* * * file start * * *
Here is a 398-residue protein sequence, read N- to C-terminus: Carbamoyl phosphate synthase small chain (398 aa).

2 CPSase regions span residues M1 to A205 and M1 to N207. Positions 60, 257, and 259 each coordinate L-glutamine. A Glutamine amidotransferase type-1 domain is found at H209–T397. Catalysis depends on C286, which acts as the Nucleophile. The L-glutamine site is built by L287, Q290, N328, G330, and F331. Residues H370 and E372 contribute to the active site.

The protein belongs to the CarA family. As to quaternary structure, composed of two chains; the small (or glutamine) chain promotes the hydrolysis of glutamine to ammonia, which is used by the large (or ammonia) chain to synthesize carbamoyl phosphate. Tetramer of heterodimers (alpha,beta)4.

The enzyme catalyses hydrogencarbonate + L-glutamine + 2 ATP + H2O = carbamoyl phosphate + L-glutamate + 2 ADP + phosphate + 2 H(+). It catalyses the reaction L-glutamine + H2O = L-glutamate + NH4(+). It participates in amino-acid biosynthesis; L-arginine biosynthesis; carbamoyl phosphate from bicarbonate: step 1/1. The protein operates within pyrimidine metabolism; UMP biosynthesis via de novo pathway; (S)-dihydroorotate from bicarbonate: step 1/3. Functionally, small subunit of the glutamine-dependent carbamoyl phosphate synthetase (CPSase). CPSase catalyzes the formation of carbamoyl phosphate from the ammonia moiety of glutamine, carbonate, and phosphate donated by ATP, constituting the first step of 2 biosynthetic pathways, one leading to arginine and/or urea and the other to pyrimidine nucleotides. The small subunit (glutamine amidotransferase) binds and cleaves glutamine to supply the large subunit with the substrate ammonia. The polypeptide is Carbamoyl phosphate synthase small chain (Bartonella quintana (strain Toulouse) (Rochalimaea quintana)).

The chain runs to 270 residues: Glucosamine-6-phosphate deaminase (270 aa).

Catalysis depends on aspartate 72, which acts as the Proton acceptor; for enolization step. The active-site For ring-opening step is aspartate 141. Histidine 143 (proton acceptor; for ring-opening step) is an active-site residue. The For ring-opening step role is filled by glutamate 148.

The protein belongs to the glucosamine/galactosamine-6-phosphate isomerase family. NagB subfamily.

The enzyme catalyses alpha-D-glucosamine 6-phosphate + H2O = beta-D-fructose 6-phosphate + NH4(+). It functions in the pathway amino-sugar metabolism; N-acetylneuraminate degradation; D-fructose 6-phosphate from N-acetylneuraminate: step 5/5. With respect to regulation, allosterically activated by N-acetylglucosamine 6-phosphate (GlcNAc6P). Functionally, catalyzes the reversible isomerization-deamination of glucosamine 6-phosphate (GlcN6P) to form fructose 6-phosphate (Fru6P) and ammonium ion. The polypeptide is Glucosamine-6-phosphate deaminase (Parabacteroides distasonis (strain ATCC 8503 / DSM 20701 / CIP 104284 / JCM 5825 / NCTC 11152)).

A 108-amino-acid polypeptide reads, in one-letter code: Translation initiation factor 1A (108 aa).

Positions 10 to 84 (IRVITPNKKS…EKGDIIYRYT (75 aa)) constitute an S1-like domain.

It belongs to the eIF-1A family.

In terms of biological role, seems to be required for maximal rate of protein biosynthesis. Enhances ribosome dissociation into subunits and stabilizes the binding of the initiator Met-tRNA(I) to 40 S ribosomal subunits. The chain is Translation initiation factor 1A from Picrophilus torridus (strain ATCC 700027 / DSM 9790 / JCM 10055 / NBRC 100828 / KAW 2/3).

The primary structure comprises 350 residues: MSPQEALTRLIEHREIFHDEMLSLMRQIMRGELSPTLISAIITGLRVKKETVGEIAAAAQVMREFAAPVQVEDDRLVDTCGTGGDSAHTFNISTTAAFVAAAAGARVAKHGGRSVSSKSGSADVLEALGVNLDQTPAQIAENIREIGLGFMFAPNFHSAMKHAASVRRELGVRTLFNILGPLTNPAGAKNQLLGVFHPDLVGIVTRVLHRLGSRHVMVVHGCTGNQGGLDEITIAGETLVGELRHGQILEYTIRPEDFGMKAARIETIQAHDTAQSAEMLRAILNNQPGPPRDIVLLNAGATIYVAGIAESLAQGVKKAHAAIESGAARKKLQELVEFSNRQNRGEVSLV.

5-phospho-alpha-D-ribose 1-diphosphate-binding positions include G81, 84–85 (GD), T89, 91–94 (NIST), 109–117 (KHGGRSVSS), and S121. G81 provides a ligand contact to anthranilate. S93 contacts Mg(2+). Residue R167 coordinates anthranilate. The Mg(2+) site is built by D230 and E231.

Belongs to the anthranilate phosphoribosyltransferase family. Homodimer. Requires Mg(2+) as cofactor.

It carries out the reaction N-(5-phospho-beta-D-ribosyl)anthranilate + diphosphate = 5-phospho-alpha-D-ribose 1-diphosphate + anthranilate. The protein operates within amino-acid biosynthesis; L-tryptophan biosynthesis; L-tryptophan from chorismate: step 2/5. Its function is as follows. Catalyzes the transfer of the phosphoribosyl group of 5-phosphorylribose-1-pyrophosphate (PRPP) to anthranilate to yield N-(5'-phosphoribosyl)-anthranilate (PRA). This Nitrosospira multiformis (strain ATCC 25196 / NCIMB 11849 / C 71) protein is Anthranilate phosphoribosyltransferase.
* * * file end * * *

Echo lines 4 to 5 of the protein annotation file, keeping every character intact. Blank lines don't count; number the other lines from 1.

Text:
The enzyme catalyses hydrogencarbonate + L-glutamine + 2 ATP + H2O = carbamoyl phosphate + L-glutamate + 2 ADP + phosphate + 2 H(+). It catalyses the reaction L-glutamine + H2O = L-glutamate + NH4(+). It participates in amino-acid biosynthesis; L-arginine biosynthesis; carbamoyl phosphate from bicarbonate: step 1/1. The protein operates within pyrimidine metabolism; UMP biosynthesis via de novo pathway; (S)-dihydroorotate from bicarbonate: step 1/3. Functionally, small subunit of the glutamine-dependent carbamoyl phosphate synthetase (CPSase). CPSase catalyzes the formation of carbamoyl phosphate from the ammonia moiety of glutamine, carbonate, and phosphate donated by ATP, constituting the first step of 2 biosynthetic pathways, one leading to arginine and/or urea and the other to pyrimidine nucleotides. The small subunit (glutamine amidotransferase) binds and cleaves glutamine to supply the large subunit with the substrate ammonia. The polypeptide is Carbamoyl phosphate synthase small chain (Bartonella quintana (strain Toulouse) (Rochalimaea quintana)).

The chain runs to 270 residues: Glucosamine-6-phosphate deaminase (270 aa).